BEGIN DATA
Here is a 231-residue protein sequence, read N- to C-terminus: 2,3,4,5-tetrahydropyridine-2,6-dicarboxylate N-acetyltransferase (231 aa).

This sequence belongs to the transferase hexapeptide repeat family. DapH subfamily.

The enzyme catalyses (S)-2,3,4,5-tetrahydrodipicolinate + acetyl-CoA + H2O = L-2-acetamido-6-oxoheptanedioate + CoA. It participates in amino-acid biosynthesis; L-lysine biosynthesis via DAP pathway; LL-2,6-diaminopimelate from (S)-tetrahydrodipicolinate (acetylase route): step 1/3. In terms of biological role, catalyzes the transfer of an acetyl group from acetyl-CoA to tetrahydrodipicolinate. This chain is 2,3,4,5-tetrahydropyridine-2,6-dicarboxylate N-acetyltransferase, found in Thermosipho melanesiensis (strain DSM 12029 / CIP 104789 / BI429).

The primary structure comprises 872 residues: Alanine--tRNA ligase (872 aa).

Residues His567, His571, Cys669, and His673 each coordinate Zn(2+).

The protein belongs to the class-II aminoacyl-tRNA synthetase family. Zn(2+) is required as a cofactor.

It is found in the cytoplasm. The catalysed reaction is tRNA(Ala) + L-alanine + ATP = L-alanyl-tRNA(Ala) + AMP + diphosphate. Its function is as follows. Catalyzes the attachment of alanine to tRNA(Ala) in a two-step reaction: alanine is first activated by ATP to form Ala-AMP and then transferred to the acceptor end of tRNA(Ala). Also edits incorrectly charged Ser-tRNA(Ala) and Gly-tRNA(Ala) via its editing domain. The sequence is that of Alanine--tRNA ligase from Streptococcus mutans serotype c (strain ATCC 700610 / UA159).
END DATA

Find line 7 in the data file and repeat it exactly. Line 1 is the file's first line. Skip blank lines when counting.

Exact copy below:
It is found in the cytoplasm. The catalysed reaction is tRNA(Ala) + L-alanine + ATP = L-alanyl-tRNA(Ala) + AMP + diphosphate. Its function is as follows. Catalyzes the attachment of alanine to tRNA(Ala) in a two-step reaction: alanine is first activated by ATP to form Ala-AMP and then transferred to the acceptor end of tRNA(Ala). Also edits incorrectly charged Ser-tRNA(Ala) and Gly-tRNA(Ala) via its editing domain. The sequence is that of Alanine--tRNA ligase from Streptococcus mutans serotype c (strain ATCC 700610 / UA159).